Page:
It’s that time of the season, when all the clothes seem old and done and nothing seems special anymore. Suddenly the coming season starts to look more enticing. The problem is only exacerbated by the fact that I love fall/winter layering and particularly the fabrics. Wool, tweed, corduroy, cable knit.
This picture is from the Bass corporate website (sadly they don’t have online shopping), and this is exactly how I picture myself on my best days. Back to school, yum.
Here’s a flat from Steve Madden, named “Pavement”, and priced at $70 (less 30% at the moment):
And here is “Candbury” by Chloé, originally 465 of the US dollars but down to $232.50 at Net-a-Porter:
I like this sort of thing because it’s very easy to take a Fred Mertz view of the runways: that high fashion is ridiculous and outrageously priced and irrelevant. And although I wouldn’t argue with the first two, the fact is that what is available for us more humble consumers to buy is very often influenced by the runways. Sometimes, it’s a little more than influence, but I won’t tell if you don’t.
Just make a flipping skirt, ok? Is that so hard?
Imagine this: it’s summer, so you’re carrying a cute fabric tote to work. You set it on the apparently dry countertop while you wash your hands in the bathroom, but when you pick it up, there’s a huge wet splotch on the side. No harm done, but it’s going to be awkward carrying it back to your desk.
Do you carry it with the wet patch turned in, even though it might transfer to your shirt? Do you carry it turned outward, even though it’s kind of icky looking? Do you not care at all that your bag has gotten obviously wet?
I never liked those terrible “if you were a muffin” questions, but I think a worthwhile one is “when buying a handbag, what is one feature that will make or break your purchase?” I asked a high-ranking sorority woman this once and she said the most important thing was to be able to put papers in it without them getting crumpled — so, stiff sides and bigger than 8.5×11.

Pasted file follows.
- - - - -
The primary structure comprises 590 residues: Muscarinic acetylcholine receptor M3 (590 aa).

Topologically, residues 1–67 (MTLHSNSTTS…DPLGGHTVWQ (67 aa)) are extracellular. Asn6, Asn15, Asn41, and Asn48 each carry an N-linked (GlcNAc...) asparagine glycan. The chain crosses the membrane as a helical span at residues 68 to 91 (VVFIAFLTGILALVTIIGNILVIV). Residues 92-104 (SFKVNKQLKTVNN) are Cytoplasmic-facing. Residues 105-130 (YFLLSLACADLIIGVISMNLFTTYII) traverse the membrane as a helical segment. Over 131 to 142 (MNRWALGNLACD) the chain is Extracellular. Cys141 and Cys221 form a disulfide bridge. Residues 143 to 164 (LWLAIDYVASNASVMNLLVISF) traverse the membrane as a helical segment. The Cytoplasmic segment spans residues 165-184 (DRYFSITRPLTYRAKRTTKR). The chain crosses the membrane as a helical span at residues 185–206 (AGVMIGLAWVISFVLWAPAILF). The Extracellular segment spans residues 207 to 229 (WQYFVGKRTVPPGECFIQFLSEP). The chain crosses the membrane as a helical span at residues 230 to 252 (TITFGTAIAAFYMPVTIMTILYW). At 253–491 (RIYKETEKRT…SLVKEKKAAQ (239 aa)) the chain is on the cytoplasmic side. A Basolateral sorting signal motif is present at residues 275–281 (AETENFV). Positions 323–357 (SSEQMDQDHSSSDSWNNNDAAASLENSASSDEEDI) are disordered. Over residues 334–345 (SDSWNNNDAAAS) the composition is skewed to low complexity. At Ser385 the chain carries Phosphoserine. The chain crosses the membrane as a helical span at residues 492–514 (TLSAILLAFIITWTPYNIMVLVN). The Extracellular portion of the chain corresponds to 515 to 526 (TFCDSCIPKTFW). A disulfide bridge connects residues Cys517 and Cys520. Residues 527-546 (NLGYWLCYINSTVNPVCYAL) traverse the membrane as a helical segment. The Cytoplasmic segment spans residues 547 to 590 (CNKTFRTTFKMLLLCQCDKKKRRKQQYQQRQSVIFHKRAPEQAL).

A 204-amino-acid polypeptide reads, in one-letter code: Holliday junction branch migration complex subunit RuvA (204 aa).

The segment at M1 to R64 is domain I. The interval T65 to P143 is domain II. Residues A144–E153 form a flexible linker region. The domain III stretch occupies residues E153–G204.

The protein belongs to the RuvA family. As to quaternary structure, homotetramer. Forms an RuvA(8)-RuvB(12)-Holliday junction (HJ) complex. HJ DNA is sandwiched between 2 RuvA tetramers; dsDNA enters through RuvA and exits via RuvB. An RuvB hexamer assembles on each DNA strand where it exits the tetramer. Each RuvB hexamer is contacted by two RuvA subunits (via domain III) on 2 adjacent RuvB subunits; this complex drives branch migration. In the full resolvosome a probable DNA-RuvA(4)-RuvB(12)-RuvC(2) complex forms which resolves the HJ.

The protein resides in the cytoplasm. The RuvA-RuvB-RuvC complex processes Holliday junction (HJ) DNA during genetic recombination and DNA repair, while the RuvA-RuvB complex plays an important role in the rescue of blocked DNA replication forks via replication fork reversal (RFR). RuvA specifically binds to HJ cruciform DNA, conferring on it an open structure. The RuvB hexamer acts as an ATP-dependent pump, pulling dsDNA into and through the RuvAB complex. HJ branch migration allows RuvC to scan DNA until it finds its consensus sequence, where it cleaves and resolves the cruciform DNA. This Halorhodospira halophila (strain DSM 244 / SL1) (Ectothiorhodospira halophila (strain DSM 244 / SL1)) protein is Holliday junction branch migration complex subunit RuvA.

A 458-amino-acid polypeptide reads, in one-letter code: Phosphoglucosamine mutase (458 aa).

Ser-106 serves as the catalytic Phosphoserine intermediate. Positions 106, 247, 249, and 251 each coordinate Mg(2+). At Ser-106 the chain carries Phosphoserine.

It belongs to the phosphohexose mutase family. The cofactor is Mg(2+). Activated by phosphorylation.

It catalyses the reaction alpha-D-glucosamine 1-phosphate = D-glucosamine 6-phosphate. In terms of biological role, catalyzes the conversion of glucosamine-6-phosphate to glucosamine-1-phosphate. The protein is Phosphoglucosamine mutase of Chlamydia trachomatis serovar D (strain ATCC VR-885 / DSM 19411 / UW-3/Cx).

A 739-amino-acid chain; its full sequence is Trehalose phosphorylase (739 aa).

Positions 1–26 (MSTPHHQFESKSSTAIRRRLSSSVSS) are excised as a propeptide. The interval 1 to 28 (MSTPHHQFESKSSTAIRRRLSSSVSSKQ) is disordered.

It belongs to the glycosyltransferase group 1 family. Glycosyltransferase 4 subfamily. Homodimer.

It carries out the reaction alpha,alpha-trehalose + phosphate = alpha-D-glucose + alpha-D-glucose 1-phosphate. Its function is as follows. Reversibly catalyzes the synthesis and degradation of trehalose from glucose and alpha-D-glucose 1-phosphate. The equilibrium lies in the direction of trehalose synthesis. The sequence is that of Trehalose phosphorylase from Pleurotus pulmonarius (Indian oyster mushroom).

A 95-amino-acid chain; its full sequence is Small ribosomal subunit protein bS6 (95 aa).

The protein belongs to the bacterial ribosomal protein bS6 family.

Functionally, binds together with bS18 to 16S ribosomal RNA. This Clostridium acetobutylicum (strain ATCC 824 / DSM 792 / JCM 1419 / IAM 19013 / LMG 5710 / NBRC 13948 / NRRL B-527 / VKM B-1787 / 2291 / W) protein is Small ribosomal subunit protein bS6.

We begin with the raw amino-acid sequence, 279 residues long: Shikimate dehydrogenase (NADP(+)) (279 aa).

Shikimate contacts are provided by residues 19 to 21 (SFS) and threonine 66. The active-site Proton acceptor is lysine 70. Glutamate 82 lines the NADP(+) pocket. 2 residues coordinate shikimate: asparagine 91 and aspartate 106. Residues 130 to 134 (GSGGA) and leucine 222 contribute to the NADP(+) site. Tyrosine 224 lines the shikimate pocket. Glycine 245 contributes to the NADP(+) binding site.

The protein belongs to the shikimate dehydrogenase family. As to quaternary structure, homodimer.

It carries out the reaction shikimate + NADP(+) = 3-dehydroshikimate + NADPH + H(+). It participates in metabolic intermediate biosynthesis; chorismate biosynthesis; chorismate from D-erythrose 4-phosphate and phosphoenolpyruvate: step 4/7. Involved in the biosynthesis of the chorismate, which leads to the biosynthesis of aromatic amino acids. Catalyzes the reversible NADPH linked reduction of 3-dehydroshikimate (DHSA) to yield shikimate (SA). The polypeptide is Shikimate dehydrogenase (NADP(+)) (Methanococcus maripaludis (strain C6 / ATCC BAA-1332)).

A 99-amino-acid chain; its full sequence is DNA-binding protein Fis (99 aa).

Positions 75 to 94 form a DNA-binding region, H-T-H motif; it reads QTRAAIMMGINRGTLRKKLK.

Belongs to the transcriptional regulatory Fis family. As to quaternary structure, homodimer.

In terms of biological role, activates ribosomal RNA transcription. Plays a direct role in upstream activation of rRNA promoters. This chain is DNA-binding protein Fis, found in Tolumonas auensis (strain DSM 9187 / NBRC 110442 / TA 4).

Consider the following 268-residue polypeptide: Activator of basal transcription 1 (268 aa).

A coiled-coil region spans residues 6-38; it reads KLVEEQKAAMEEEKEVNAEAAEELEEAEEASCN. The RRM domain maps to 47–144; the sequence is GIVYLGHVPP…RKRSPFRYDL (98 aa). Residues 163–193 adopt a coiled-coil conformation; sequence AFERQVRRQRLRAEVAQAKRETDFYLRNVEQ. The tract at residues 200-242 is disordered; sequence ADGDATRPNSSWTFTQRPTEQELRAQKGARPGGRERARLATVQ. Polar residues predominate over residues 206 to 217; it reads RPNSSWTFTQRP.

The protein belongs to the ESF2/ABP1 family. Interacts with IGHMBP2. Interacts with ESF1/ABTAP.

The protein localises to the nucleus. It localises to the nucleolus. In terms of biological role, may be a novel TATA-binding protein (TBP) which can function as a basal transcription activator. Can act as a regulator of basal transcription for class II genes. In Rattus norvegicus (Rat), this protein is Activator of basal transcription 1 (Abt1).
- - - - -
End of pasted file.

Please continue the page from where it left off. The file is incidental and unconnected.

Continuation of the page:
It’s gotta be at least as useful as knowing that she would be a pumpkin-cranberry muffin, or a coffee maker, or a hockey stick.
I see that you have labeled this color on your website as “crisp orange”.
I think the term you’re looking for is “blaze orange”.
I rather like this dress:
However, thanks to the Victoria’s Secret boobalicious styling policy, I have really no good way to guess what this would look like on me. I mean, this has got to be clipped in the back. You can’t make a dress with those proportions and expect to sell it to people. They ought to hire different models to show the clothing, if only to make me feel less like I’m shopping at Frederick’s. I don’t care how unrealistic the bra models are; I know how bras work. Or they could hire a really flat chested model to show the dress alongside the bra model.
I would get this dress in green, I think, although I do like this navy. It’s on sale so I might well order it.
This dress, however, is henious:
It’s on sale at J Crew, so hopefully that link doesn’t even work any more; for the sake of posterity, it’s the “long pique polo dress” that “goes to new lengths” — har har — which is to say, your ankles.
Geez, it scorches my eyes just looking at it. There is only one good reason to wear a polo shirt dress: if you are a hot tennis player actively playing tennis. And in that case, it must be white and less than knee length.
If I were getting married, I would tell everyone my bridesmaids were going to wear this dress with hot pink crocs, just to see whether any of my so-called loved ones loved me enough to have me committed when the circumstances called for it.
A big d’oh moment this morning. I forgot to do laundry last night, and so I had no tights again today. With it as wet and sloppy as it is outside there was no thought of jeans; one of my great pet peeves is soaking trouser cuffs. So another day of the ever-classy knee highs with boots. It could be worse; at least here no one expects you to be more dressed up than pajamas for class.
All of which reminds me that I have need of more tights, at least to stave off laundry day by slightly longer.